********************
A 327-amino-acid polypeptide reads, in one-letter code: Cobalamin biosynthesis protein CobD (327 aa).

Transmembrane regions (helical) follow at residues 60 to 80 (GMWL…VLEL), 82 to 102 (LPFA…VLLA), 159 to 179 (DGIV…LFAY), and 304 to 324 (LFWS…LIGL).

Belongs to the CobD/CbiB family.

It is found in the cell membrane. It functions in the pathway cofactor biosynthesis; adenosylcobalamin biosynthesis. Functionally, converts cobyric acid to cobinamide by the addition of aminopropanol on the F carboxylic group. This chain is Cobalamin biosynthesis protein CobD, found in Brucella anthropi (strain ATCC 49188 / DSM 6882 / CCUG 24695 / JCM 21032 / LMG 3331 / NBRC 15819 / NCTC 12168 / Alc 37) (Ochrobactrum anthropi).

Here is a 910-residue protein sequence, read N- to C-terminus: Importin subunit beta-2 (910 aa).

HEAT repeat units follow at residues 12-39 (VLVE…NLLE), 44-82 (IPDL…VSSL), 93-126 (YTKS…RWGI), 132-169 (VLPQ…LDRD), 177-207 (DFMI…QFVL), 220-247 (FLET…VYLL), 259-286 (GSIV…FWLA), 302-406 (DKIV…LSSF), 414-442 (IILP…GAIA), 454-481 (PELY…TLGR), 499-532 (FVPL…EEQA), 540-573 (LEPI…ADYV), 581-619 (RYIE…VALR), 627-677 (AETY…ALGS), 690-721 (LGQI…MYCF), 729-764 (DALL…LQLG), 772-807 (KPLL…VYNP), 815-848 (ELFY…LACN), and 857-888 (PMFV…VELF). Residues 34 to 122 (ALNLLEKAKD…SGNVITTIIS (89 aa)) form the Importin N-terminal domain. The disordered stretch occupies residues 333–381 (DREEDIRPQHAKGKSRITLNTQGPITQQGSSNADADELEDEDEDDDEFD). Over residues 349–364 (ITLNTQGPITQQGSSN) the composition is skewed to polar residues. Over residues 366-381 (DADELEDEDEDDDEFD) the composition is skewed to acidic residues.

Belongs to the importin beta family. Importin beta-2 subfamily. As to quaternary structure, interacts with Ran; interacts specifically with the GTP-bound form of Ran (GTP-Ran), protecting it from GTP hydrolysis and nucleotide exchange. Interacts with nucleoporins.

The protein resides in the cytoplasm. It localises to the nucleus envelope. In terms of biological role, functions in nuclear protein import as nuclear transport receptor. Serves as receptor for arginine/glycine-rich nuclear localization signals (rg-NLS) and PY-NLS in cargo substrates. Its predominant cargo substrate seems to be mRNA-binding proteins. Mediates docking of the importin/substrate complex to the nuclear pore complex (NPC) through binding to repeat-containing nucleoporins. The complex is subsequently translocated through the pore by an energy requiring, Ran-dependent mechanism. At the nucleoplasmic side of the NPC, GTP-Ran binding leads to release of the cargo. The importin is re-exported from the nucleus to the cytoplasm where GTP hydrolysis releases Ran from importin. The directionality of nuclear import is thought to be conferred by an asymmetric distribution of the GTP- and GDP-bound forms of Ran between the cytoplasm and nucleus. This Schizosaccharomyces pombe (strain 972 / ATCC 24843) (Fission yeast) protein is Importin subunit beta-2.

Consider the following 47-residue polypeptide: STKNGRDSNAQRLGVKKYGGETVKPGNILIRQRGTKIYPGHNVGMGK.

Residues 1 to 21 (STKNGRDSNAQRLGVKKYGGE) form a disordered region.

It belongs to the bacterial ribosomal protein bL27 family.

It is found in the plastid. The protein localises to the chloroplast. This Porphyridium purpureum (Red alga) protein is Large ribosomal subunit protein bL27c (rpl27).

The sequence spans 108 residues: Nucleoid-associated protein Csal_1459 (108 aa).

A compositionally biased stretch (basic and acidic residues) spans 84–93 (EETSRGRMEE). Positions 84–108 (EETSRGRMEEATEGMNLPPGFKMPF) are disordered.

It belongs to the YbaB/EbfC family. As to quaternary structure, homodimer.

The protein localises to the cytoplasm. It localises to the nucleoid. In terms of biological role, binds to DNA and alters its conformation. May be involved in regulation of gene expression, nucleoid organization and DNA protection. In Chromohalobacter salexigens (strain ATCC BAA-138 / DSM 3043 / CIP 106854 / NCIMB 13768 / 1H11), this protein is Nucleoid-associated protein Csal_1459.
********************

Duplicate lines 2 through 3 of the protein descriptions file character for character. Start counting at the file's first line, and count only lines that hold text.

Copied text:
Transmembrane regions (helical) follow at residues 60 to 80 (GMWL…VLEL), 82 to 102 (LPFA…VLLA), 159 to 179 (DGIV…LFAY), and 304 to 324 (LFWS…LIGL).

Belongs to the CobD/CbiB family.